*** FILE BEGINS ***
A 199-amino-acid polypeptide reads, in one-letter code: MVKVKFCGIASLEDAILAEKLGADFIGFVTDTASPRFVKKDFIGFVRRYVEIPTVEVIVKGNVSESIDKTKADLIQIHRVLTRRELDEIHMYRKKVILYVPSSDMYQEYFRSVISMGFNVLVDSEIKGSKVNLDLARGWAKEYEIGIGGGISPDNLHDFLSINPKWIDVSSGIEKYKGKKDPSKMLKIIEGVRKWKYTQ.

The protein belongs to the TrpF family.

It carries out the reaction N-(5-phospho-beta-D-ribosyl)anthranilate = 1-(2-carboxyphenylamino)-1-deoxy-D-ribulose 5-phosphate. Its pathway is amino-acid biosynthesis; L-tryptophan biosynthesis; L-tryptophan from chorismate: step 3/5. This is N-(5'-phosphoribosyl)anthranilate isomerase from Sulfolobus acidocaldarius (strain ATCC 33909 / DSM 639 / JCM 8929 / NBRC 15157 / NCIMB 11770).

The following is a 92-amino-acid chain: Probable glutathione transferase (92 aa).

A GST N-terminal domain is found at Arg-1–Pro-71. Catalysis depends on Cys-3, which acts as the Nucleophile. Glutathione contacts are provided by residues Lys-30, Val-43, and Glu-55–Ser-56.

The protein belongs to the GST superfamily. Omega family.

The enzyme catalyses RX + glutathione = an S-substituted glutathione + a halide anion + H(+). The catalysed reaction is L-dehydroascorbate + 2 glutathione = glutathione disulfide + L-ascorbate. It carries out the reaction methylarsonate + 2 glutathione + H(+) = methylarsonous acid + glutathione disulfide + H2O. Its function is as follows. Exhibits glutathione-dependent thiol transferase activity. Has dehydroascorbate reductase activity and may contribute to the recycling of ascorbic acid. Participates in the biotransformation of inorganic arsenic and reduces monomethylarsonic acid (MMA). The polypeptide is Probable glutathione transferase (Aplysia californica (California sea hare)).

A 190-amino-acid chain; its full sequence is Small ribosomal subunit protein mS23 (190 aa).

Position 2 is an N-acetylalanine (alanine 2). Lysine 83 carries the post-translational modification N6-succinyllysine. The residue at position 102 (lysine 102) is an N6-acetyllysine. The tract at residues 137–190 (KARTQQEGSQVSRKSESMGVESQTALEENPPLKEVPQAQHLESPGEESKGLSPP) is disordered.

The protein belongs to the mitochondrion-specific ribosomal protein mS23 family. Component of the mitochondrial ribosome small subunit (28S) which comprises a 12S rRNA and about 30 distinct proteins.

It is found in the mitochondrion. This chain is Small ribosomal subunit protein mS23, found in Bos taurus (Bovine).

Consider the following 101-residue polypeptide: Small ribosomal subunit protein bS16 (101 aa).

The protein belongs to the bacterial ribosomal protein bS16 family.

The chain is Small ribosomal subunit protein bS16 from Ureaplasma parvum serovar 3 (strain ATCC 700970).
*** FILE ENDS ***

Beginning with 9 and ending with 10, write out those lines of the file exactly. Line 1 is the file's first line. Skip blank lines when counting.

Position 2 is an N-acetylalanine (alanine 2). Lysine 83 carries the post-translational modification N6-succinyllysine. The residue at position 102 (lysine 102) is an N6-acetyllysine. The tract at residues 137–190 (KARTQQEGSQVSRKSESMGVESQTALEENPPLKEVPQAQHLESPGEESKGLSPP) is disordered.

The protein belongs to the mitochondrion-specific ribosomal protein mS23 family. Component of the mitochondrial ribosome small subunit (28S) which comprises a 12S rRNA and about 30 distinct proteins.